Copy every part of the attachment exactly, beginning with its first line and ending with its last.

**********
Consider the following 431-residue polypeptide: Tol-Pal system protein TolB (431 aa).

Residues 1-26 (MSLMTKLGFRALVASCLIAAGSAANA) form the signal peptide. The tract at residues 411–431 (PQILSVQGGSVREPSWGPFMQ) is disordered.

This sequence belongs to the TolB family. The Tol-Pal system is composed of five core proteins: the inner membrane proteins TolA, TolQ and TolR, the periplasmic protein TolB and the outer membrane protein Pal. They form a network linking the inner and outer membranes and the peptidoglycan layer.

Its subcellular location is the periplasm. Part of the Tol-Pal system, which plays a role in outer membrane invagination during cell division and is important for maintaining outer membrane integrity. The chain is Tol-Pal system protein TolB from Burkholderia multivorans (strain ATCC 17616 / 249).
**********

Consider the following 431-residue polypeptide: Tol-Pal system protein TolB (431 aa).

Residues 1-26 (MSLMTKLGFRALVASCLIAAGSAANA) form the signal peptide. The tract at residues 411–431 (PQILSVQGGSVREPSWGPFMQ) is disordered.

This sequence belongs to the TolB family. The Tol-Pal system is composed of five core proteins: the inner membrane proteins TolA, TolQ and TolR, the periplasmic protein TolB and the outer membrane protein Pal. They form a network linking the inner and outer membranes and the peptidoglycan layer.

Its subcellular location is the periplasm. Part of the Tol-Pal system, which plays a role in outer membrane invagination during cell division and is important for maintaining outer membrane integrity. The chain is Tol-Pal system protein TolB from Burkholderia multivorans (strain ATCC 17616 / 249).